In the grey area with edge parallel to the x-axis, the spins of the correlated pair of particles of lab 1 are in a superposition of “ up + down” and “ down + up”, according to usual EPR requirements. Above that edge the wavefunction has collapsed to either up and down or the other way around. In the other grey area with edge parallel to the x'-axis the correlated particles of lab 2 are also in superposition of spin up-down and down-up. Above that edge the wavefunction has also collapsed to either up and down or vice versa.

Which edge is the true one? The situation with respect to lab 1 and lab 2 and their correlated particles is completely symmetric. Both grey areas are equally valid and so it seems both areas are simultaneously present. Oke, so be it, for the unobserved superpositions. But when spins are measured and results are send with light speed to lab 1 and lab 2, one can see in the picture that both labs receive their messages simultaneously. Leaving no space for any eventually contradictional behavior.

The picture is a Minkowski diagram made in lab 1, it is a lab-1 recording. Because of the symmetry of the situation the Minkowski diagram as observed from lab 2 must be precisely the same. Except, maybe, for the picture being left-right mirror reflected.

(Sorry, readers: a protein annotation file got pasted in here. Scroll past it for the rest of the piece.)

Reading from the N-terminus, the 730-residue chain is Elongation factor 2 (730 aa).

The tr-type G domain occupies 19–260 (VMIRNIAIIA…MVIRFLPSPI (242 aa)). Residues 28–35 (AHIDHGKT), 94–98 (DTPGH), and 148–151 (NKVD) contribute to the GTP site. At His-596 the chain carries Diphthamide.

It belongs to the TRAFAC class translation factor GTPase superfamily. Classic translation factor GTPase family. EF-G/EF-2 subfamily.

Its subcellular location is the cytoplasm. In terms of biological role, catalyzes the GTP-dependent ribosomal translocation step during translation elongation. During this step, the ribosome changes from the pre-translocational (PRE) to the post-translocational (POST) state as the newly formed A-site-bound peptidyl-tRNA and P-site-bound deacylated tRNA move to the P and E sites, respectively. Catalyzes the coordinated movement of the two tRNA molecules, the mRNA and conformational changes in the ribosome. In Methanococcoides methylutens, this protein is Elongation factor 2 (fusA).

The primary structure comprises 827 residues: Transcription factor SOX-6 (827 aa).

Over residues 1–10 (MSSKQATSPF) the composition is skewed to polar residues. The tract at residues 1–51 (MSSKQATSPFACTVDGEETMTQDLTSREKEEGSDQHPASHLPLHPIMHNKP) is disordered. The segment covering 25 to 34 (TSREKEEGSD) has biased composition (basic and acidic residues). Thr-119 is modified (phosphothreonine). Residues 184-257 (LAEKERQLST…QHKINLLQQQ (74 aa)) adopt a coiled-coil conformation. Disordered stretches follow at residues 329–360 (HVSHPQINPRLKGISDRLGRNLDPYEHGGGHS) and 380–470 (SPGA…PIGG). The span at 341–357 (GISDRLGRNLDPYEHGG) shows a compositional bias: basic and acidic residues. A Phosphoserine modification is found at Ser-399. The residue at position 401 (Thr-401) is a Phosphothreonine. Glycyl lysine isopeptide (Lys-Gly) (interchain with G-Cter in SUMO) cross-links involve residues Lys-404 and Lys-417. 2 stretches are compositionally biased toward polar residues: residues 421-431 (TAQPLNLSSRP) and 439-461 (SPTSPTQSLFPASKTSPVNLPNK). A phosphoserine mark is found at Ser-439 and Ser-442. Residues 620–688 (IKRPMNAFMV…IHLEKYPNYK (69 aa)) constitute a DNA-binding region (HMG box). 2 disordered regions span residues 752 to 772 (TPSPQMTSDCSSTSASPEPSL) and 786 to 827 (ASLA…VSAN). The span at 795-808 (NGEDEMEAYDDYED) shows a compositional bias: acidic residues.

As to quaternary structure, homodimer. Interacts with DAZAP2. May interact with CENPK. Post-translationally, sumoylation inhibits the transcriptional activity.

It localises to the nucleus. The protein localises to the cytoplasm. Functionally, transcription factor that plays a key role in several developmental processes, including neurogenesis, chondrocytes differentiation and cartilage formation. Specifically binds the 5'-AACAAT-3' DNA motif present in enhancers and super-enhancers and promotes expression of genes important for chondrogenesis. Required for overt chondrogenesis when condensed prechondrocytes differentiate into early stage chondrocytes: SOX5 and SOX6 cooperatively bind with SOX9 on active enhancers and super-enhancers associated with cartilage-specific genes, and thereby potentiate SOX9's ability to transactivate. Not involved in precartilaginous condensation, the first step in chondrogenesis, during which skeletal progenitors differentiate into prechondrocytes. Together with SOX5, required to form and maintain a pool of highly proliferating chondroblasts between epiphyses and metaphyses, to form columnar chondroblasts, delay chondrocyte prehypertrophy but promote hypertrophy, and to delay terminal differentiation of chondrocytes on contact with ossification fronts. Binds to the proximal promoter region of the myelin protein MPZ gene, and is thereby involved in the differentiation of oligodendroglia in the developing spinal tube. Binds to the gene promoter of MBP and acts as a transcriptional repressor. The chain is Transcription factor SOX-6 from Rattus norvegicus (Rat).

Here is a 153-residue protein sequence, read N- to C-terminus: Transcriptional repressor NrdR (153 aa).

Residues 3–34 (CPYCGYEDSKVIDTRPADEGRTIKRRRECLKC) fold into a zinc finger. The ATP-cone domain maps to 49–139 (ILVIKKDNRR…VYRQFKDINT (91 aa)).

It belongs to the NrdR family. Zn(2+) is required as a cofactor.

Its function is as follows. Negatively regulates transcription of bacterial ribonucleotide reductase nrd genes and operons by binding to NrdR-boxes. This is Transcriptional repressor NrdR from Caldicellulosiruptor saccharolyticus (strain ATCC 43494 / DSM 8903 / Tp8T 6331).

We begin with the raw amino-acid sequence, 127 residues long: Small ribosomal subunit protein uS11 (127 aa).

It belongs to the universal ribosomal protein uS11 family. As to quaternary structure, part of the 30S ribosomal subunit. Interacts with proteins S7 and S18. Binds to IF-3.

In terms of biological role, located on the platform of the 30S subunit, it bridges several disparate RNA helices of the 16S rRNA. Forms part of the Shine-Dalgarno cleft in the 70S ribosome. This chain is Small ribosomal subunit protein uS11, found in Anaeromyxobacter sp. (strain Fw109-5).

What if, at the creation of the two pairs of particles, the particles somehow got mixed up? E.g. one has lost track accidentally which positron belongs to which laboratory exactly. How can one distinguish? CAN one distinguish? Different pair divisions can give different wavefunction collapse edges in spacetime. Well, you know the quantum rule: as long as the possibilities cannot be distinguished, they go in superposition. Maybe I should have used an e+ e- pair for lab 1 and a p+ p- pair for lab 2.


When one of the particles in the EPR experiment falls in a black hole, its signal cannot reach out to us anymore. How this works out precisely depends on in how far the routes of particles in renormalization procedure follow the gravitational curves of spacetime. See Renormalization at page 4 of THE COLLAPSE OF THE WAVEFUNCTION.